In Figure 1, we can see a screenshot of the ATMSpitter malware family, which requires the DLL MSXFS.dll to fully detonate. Without the required DLL, we would just see an error dialog telling us that Windows can’t run this file. If we place the correct file inside the same directory and run the sample again, it runs just fine and we can extract information such as executed system calls and modified memory regions.

Image 1 is a screenshot of a system error popup which says “The program can’t start because MSXFS.dll is missing from your computer. Try reinstalling the program to fix this problem.”
Figure 1. ATMSpitter malware requires MSXFS.dll to run.

File infectors like Sality, Floxif, Expiro and Ramnit typically infect predefined sets of executables that they find on the disk. If the infected file requires specific libraries that are not part of the operating system (OS), then chances are it’s not going to detonate inside a malware analysis sandbox because these dependencies likely won’t be preinstalled in the environment. Our sandbox environments are constrained in resources like disk space, and the number of DLL files in the world is seemingly infinite.

Normally, when we run into this situation and the OS loader refuses to execute our file, we are left with no data at all from dynamic analysis. What is even more frustrating about this situation is that in many cases, those dependencies don’t matter for infected files in that they aren’t even going to be used.

File infectors usually call their malicious code very early (e.g., by replacing an early call instruction to their malicious code, or by overwriting the entry point in the PE header) before any function calls from external libraries are ever called. The OS will refuse to load and execute our file, despite the fact that none of the dependencies mattered anyway.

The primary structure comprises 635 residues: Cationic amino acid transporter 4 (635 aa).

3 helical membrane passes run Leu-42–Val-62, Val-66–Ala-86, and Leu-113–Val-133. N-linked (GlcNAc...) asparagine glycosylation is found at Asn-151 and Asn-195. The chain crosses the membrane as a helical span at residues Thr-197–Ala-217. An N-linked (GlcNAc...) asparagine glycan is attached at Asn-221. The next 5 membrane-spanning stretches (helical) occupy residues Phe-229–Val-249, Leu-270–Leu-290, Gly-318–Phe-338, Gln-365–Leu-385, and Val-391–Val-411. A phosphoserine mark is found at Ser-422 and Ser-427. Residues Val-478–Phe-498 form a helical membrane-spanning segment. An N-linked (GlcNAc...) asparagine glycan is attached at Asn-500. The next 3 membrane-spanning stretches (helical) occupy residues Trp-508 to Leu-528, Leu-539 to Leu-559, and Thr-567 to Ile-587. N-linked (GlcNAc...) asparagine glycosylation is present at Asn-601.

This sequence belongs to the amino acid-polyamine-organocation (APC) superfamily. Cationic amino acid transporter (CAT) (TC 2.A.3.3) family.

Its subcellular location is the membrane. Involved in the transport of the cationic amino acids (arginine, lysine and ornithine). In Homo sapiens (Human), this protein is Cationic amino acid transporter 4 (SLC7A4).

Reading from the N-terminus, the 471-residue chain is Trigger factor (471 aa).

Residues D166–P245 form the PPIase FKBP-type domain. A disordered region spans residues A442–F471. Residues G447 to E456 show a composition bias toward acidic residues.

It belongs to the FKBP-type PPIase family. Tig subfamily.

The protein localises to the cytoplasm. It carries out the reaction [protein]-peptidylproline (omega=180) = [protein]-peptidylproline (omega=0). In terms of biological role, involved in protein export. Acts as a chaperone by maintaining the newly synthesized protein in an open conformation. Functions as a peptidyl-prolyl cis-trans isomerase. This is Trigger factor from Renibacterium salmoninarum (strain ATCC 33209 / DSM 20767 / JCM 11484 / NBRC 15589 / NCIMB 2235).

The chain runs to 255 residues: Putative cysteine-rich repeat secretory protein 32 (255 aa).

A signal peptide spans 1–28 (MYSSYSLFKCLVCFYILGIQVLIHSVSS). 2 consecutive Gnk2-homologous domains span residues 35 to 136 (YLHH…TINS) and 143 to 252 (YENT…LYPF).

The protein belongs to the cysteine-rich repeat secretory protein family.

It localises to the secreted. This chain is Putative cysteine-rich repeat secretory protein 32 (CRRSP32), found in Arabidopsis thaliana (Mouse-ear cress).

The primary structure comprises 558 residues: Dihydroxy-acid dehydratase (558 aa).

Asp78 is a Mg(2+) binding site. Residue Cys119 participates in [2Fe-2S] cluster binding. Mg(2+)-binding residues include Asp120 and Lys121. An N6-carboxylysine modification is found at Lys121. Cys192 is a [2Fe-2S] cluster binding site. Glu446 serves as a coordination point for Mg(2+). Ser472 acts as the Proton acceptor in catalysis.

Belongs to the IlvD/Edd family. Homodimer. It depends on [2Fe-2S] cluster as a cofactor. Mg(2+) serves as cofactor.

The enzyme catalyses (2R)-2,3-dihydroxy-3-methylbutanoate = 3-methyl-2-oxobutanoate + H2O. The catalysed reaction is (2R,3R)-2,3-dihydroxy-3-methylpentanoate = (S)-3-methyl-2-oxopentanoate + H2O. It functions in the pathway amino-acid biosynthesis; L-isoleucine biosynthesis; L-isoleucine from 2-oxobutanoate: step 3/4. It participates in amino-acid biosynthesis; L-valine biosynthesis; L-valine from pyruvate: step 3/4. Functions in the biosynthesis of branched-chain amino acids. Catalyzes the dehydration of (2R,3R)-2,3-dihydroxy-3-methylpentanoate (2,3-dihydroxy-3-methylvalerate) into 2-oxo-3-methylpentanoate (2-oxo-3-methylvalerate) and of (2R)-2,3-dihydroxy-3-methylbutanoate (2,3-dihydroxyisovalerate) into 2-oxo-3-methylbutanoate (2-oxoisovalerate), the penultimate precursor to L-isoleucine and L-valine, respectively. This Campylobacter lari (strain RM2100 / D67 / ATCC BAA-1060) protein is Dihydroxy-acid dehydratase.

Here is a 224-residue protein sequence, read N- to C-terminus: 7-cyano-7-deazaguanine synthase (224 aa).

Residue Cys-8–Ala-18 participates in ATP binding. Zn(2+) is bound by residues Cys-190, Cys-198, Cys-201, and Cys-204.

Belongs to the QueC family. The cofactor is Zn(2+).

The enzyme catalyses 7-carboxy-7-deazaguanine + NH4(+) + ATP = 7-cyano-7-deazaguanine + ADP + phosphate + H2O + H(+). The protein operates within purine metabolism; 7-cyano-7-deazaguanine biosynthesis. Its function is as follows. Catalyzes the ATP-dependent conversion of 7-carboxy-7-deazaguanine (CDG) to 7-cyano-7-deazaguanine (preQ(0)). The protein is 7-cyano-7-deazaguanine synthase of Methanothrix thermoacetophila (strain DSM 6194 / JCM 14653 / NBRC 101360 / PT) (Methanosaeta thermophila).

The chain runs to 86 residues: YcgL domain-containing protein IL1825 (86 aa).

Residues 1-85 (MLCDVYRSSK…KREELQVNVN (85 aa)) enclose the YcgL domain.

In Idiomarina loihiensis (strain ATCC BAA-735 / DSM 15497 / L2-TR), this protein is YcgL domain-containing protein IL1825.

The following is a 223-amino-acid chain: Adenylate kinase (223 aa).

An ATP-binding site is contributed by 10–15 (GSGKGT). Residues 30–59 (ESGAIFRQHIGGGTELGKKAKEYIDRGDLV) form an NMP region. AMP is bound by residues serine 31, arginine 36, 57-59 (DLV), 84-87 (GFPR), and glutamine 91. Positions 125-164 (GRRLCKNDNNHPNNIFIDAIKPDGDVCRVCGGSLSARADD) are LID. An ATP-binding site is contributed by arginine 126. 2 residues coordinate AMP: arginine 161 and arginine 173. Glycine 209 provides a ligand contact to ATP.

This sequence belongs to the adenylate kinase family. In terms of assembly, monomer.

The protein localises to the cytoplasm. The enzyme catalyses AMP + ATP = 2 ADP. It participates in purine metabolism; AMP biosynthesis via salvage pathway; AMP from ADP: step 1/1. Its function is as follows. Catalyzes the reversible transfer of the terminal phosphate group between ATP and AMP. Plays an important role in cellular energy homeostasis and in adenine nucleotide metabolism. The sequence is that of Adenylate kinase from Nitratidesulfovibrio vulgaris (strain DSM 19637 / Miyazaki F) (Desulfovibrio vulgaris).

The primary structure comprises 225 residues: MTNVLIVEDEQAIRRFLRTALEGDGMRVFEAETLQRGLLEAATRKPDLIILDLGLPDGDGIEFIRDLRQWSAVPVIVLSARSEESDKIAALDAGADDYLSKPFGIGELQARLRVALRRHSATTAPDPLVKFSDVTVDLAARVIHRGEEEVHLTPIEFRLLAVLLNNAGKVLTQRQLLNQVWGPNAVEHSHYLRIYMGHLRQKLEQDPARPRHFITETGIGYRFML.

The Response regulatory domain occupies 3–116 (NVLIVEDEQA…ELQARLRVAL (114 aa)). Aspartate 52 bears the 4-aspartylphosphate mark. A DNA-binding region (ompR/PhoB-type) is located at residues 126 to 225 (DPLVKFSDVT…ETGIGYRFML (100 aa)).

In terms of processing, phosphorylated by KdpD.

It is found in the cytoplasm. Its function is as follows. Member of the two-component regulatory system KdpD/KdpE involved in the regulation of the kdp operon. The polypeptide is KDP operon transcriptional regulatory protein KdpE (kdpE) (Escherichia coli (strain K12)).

Example File Infector

Let’s take a look at one file that has been infected by the Sality malware, which requires external dependencies to run inside a sandbox. The original file is Groove Audit Service from Microsoft Office, and it requires dependencies from the libraries GrooveNew.dll and GroveUtil.dll (shown in Figure 2). If those two libraries are missing on the system, then the sample won’t be able to run.

Image 2 is a screenshot of the Groove Audit Service file. It shows the required dependencies needed to run the sample.
Figure 2. The required dependencies.

If we compare the original file to the infected file inside a PE viewer like StudPE (shown in Figure 3), we notice that the infector has modified only a few values in the PE headers including the size of the image, checksum and section flags to make the last section executable.

Image 3 is a screenshot of the software StudPE comparing an infected file with the original file. It shows options including the PE structure and Binary as methods, the Target File path, and the structure itself broken into columns.
Figure 3. Sality infected executable compared to the original file.